Siria said...

Hi Christopher! Thank you for sharing in your wonderful visit of this unique and special Country Place! I too clicked on the website and enjoyed learning about the creator of this special sanctuary. All those rock walls and steps are beautiful! It sure is amazing the places you find tucked away in those beautiful mountains! But it's the people behind them that make them special.

Christopher C. NC said...

Lola it was indeed a lovely place and the drive there took me down roads I had not traveled.

Lisa a lot of hard work over the many long years was evident at this place. What was also evident is when the work becomes a joy.

Hi Jan. Keeping the feel of the former inhabitants did indeed take the mind back to a place where our grandparents could have been born.

Bev, it was wow enough for me to already be thinking about visiting again.

Hi Ryan. You could feel the history of this land for sure.

Frances the rock walls were nice, such flat rocks everyone has but me. Even better and I did not take a good enough picture was the huge smooth boulder outcropping that was behind the house that was incorporated into the garden and deck space.

Siria I did not get to spend enough time with Kathy, our hostess and tried to link directly to her bio page at Country Places Realty, but the link went to the home page.

Pam/Digging said...

Lucky you to be able to visit a beautiful gardener's garden. Those are the best kind.

Ben said...

Wow nice place! what is the plant in the image at ?

Christopher C. NC said...

Pam, hopefully there will be more gardens like this to visit in my future.

Hi Ben. That is Amaranthus cruentus, Purple Amaranth. She told me she only grew it for ornament and did not harvest the grain.

countryplaces said...

Hi Christopher, I really enjoyed seeing the pictures of my place on your site. I was blown away by the comments too! And what good pictures you took; very thoughtful! "atifact rock" is indeed covered with items found very close to that spot. It was the site of the chimney when the place was a two story log home. Well, Deb says you have to ok this for us to talk so I'll sign off now. K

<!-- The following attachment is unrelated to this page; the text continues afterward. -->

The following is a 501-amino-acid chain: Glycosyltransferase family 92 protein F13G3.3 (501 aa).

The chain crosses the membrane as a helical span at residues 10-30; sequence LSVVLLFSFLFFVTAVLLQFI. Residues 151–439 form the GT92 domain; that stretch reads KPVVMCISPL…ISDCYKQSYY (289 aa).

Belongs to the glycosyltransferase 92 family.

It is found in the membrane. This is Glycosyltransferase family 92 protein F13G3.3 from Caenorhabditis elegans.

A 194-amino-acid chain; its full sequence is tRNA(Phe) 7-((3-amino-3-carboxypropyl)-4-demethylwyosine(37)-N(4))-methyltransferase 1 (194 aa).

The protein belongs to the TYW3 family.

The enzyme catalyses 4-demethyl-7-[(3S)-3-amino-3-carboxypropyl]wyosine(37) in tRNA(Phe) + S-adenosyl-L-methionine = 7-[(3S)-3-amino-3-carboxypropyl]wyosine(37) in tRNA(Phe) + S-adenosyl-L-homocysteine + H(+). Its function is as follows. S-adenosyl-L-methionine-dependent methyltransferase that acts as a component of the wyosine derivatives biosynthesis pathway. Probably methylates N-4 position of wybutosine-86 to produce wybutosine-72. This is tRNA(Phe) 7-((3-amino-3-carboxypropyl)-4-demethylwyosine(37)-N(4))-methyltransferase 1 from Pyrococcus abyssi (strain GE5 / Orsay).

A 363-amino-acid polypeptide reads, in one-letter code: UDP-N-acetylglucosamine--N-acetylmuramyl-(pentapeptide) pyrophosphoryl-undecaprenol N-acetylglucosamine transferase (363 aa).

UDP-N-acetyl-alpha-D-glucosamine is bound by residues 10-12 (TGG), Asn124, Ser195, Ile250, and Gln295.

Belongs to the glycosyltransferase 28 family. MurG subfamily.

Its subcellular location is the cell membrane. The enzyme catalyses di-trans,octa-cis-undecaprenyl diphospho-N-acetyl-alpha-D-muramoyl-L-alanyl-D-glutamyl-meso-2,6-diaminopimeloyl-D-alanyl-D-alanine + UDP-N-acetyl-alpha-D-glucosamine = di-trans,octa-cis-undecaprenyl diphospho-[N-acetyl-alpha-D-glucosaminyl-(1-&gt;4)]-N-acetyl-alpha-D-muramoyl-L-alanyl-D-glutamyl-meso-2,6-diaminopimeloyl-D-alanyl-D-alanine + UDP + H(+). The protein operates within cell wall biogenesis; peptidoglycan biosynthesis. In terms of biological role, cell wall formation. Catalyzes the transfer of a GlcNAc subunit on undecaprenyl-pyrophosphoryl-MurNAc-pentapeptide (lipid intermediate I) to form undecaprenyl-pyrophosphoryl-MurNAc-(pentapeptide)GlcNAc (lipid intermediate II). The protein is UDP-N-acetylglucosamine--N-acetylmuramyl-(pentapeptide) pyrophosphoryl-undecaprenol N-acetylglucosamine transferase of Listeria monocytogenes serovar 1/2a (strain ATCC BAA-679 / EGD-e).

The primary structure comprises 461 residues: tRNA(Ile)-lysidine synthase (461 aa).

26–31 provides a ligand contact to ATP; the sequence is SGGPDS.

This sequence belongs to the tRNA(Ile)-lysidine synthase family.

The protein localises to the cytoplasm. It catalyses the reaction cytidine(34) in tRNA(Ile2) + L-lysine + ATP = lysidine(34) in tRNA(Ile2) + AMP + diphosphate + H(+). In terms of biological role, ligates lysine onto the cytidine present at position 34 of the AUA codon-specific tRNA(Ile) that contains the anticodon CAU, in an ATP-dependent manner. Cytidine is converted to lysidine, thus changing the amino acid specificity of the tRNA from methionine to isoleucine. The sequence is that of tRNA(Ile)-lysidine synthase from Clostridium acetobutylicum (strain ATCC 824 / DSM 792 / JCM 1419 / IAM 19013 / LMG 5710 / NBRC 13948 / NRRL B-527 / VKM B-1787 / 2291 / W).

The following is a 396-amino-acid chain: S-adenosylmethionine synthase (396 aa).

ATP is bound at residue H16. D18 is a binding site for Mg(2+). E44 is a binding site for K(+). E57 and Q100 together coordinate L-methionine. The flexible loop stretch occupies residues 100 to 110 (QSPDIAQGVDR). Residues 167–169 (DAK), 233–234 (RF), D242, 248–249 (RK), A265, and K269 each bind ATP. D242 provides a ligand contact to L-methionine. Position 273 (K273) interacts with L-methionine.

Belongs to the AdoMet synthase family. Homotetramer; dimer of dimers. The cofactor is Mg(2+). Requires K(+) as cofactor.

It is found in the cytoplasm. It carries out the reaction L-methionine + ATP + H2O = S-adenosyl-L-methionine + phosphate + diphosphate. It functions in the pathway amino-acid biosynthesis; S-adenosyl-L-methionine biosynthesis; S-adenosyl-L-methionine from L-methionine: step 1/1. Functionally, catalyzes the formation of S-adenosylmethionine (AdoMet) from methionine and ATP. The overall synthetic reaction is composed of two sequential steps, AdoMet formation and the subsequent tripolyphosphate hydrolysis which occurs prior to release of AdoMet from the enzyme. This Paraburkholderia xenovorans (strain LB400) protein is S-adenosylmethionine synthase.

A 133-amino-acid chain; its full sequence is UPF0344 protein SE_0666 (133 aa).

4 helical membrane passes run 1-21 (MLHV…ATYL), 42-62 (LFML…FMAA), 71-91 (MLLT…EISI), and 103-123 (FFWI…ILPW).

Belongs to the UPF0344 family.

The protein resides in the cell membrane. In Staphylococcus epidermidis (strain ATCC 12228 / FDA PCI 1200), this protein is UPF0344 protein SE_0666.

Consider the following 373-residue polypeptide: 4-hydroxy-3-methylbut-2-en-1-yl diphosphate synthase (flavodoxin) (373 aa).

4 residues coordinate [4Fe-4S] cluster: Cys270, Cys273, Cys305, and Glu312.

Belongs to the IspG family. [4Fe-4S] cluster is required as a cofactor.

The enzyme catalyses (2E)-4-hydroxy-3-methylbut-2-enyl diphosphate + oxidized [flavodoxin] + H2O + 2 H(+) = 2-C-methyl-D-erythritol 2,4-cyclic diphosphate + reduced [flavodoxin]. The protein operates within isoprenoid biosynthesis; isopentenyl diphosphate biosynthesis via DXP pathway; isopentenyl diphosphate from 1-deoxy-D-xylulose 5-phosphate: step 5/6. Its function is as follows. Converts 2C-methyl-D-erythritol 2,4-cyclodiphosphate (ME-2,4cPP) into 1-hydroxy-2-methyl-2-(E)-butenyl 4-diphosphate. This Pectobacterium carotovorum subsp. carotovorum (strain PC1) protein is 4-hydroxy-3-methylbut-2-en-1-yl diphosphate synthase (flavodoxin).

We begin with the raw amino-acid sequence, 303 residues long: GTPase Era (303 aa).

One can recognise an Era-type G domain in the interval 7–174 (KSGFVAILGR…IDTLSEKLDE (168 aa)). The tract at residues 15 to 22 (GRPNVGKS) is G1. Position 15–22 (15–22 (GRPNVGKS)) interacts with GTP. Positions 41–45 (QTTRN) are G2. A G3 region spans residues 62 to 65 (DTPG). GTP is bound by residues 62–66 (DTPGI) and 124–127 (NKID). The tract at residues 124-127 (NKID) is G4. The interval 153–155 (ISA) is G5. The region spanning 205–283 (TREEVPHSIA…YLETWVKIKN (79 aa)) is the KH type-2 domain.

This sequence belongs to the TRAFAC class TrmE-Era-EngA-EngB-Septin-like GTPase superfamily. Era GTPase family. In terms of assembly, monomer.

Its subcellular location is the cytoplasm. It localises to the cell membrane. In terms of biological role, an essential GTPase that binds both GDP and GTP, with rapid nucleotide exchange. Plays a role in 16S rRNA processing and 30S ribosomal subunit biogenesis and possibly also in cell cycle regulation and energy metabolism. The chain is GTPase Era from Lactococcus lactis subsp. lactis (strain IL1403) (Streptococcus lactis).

Vicki Lane said...

You did a great job capturing this garden. I've watched this homestead grow into beauty over the years and am in awe of what the owners have accomplished.

Les said...

Thanks for sharing this garden. It looks like it is really tied to its place in the land. I really like how the deck just turns into rock and garden.

Christopher C. NC said...

Hi Kathy. I am so glad you stopped by to have a look at your garden through a different set of eyes. It was a pleasure to meet you and to dine with such an interesting group of people. And of course I loved your garden. The whole setting was the place of dreams, at least for some people. I'm not sure what Deb was referring to unless she thought I did comment moderation and had to approve comments before they are posted. The world of garden bloggers is probably the most civil on the web, so I don't moderate. Occasionally I have to delete some spam, but even that is rare.

Hi Vicki. It is indeed a special place. Lucky you to have been able to watch it over time. Very nice blog you have yourself. I added you to my favorites so I can visit regular and will put you in the blogs of WNC link list if you like.

Les I totally noticed how the deck just blended into to these mammoth boulders of the rock outcropping. The first landing of the steps to the back door was a smooth boulder about 10' x 10'.

Vicki Lane said...

Thanks, Christopher, do please add me to your WNC blogs!

Miss_Yves said...

A wonderful garden !